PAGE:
The rotation of the earth results in diel biogeochemical cycles, which are in response to the solar photocycle, particularly during stable hydrological conditions . The amplitude of some of these diel changes can be as large as the changes occurring on annual timescales . However, reports about gas fluxes on the diel timescale are scarce compared to those on the seasonal timescale. The former has received attention only more recently. To date, most reported gas ebullition rates were measured with bubble collectors [16-19], which could represent an average flux rate of a long monitoring period. No report could be found about the real-time gas ebullition emission. Study of diel variations is helpful to reveal which biogeochemical processes occur relatively rapidly in natural waters, and therefore which processes play an integral and important role in the normal functioning of natural water systems . Data of diel greenhouse gas fluxes reported previously were at intervals of 3-4 h [20,21], and not continuous. Here, for the first time we present data of greenhouse gas flux from a field campaign lasting for 48 hours in the summer of 2013 regarding a subtropical hypertrophic pond. We hope the real time results can give some knowledge for recognizing the greenhouse gases emitting from small and shallow ponds both by ebullition and by diffusion.
The pond (111°20'50.16"E, 30°44'30.978"N) is located at a suburban district of Yichang city, Hubei province, Central China. Yichang city is of a subtropical continental monsoon climate with a largely changing temperature in the spring, heavy rain and drought in the summer, wet weather in autumn and humid and snowy weather in the winter. T?he average annual temperature is 16.9 0C, and the average rainfall is 1215.6 mm. The pond is about 2,500 m2 with a maximum and mean water depth of 2.5 and 1.5 m respectively. It is surrounded by a small, locally known restaurant, and is a popular fishing area. T?he total nitrogen and phosphorus concentrations in waters are about 0.067 and 0.020 mg/L respectively. The pound bottom is covered with soft organic sediments (the total organic carbon content is 27.92 mg/g). The waters appeared green color owing to a great deal of the growing algae(mainly Fragilaria, Scenedesmus quadricanda, and Oocystis). We carried out diel flux measuring at two sites, which are 2 and 5 m away from its bank, and with depths of 1.2 and 1.5 m respectively (here marked as Site N and F). The field campaign lasted 48 hours from July 22 to 24, 2013. Here, we only report the results of Site N because of its representative water depth and location.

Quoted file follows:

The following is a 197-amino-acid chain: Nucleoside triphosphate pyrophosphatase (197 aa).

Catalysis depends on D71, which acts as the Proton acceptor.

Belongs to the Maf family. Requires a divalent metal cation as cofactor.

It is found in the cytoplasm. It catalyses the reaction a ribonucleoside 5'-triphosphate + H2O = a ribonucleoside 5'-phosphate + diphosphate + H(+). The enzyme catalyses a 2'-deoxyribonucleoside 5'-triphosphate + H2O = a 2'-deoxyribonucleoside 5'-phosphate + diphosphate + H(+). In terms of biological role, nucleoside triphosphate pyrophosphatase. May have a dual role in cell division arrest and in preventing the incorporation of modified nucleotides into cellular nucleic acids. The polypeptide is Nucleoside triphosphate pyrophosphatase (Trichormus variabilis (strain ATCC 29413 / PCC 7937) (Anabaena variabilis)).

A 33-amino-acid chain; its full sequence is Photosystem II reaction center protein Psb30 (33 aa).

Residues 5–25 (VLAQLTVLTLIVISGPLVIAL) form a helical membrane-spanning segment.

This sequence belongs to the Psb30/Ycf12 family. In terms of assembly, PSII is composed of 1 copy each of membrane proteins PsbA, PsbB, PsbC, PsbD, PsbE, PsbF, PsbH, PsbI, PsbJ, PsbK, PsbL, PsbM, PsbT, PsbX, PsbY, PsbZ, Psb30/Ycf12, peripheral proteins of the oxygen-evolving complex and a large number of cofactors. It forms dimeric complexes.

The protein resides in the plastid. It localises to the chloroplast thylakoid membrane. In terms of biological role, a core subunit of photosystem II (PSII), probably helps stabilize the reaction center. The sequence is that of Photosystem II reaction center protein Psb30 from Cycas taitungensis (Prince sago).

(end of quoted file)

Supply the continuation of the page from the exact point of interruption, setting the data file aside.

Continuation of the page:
Surface and bottom water temperature (Ts and Tb), pH, air temperature (Ta), air pressure (Pa), intensity of illumination (Ii) and wind speed (Swi) were measured at the sites. Water temperature, the pH of water, and dissolved oxygen concentration (DO) in water were measured using the multi-parameter instrument Orion Star A329 (the United States). Water samples were taken from depths of 0.1 m below the water surface and 0.1 m above the bottom respectively for analysis of chlorophyll a concentration (Chl-a), and dissolved CH4 and CO2. Water samples (350 mL) were collected and transported to the laboratory for Chl-a analysis using the national standard method . A headspace equilibration technique was used to quantify dissolved gas concentrations in water, and dissolved gas concentration in water is calculated according to the equation given by Johnson et al. .